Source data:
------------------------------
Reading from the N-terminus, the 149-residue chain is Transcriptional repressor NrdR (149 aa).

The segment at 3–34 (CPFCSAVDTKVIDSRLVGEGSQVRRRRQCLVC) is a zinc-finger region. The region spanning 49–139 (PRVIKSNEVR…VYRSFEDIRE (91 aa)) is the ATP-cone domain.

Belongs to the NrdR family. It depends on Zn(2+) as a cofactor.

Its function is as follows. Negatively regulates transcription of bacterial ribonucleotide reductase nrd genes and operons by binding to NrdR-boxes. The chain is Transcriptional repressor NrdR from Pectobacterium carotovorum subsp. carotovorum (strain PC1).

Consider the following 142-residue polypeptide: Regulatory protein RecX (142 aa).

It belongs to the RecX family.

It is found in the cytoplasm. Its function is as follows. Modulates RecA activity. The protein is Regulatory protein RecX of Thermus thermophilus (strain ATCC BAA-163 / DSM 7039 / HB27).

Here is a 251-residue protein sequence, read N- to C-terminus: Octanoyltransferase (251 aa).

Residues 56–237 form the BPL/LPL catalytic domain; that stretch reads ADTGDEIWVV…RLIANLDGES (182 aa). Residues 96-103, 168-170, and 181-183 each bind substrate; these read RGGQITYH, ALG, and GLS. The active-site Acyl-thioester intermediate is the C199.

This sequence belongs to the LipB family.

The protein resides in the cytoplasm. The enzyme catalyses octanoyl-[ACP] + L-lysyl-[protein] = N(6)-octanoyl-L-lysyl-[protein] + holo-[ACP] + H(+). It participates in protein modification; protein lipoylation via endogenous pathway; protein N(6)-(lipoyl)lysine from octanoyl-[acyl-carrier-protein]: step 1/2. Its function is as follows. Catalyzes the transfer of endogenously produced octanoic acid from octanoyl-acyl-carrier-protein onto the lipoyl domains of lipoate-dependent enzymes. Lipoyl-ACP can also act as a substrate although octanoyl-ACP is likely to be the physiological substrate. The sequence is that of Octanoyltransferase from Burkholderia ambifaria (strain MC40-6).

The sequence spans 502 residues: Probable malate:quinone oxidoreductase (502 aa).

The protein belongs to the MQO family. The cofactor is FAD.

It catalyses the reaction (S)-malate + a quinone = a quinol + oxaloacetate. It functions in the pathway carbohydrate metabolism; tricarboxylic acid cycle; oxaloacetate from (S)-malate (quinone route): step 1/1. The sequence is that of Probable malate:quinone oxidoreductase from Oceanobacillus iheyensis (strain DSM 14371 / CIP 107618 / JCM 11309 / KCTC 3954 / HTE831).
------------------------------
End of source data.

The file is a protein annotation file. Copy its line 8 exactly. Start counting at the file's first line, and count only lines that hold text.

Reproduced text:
Here is a 251-residue protein sequence, read N- to C-terminus: Octanoyltransferase (251 aa).